When we bought our Ridgeline, the salesman said that the Ford f-150 has twice the structural rigidity of any other truck and the Ridgeline has 4x the structural rigidity of the F-150! The 2008 Honda Ridgeline also won the 2008 Baja 1000 in the mini trucks series. The largest difference in tuning for the baja Ridgeline was the shocks and tires (info from I think that Toyota has probably lost alot of their customers from the recall and many of them will turn to honda. Zac, you have a point about the sizes and the resale.

  37. Steve H says:

    I don’t know about anyone else, but I see tons of Ridgelines around, probably as many as Tundra’s. My dad works with 3 or 4 guys that own Ridgelines and they all LOVE them. I don’t think Honda will drop the Ridgeline any time soon.

  38. Zac C says:

    If they put a V-8 in them that gave them more towing capacity they would out sell everything! That’s their only flaw.

  39. Steve H says:

    Yeah, I was thinking that too. They should make the bed a foot longer also or make a larger, more powerful model all together.

  40. Jason says:

    Zac and Steve – I appreciate the enthusiasm for the Ridgeline, but there’s simply no contest. The Honda’s resale is great, the frame is rigid, and the quality is just what you should expect from Honda…but it’s really not a half-ton. Not even close. Comparing the Tundra to the Ridgeline is like comparing a 747 to a Cessna – they’re not the same vehicle for the same user…that’s what our comparison was trying to show.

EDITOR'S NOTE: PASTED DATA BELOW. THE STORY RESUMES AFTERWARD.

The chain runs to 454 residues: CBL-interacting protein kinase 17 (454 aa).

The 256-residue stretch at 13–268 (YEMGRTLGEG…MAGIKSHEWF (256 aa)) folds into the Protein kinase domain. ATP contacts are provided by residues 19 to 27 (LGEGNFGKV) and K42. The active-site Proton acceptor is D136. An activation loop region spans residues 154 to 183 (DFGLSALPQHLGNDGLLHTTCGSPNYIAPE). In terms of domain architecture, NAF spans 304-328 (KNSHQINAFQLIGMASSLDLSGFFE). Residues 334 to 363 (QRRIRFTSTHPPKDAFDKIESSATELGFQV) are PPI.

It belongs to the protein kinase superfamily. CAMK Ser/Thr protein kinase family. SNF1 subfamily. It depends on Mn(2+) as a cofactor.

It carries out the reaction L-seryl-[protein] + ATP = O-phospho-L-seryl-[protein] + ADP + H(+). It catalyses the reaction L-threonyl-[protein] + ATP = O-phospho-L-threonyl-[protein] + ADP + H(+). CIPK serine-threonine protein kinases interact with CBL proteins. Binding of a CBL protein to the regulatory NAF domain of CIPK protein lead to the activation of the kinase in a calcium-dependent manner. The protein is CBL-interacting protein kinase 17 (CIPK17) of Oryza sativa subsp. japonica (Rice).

41. Greg says:

    You know Toyota and GM teamed up and it seemed to help GM but Toyota took the other road. Maybe Honda would be willing to show Toyota how to make a Truck! You know a dependable, reliable, quality truck. One that isn’t in the dealership 48 hours after purchase having the motor tore down! But on the bright side if you buy a Toyota at least when the warranty is long gone and the frame is no longer safe to drive you can have them buy them back for 150% of the book value! That’s until the customers who love them so much forces them in to chapter 11, maybe GM will give them pointers on that! Or you can just buy a solid truck (any truck not made by Toyota) and not have to worry about it!

  42. Zac C says:

    Jason, if they are not the same and no comparison they why did you do this post? “Honda Ridgeline vs Toyota Tundra Posted by Jason in September 15th, 2008”   No contest, one drives one stays either on the dealer lot or in the service department. Pick one! Greg everyone has to start somewhere, it won’t be long. Oh Jason if you want to compare airplanes Honda makes them too. What classifies a half ton??

  43. Steve H says:

    I understand that the Ridgeline and the Tundra aren’t really in the same class of truck, and that the Tundra is bigger and more powerful. You showed that the Tundra and the Ridgeline were totally different. There are some things that you could compare between them though. Things like interior, handling, offroad capability, and so on. I just want to let people know, that the ridgeline is a truck and I would challenge any truck to a comparo against it (full size, mid size, or light duty).

  44. Steve H says: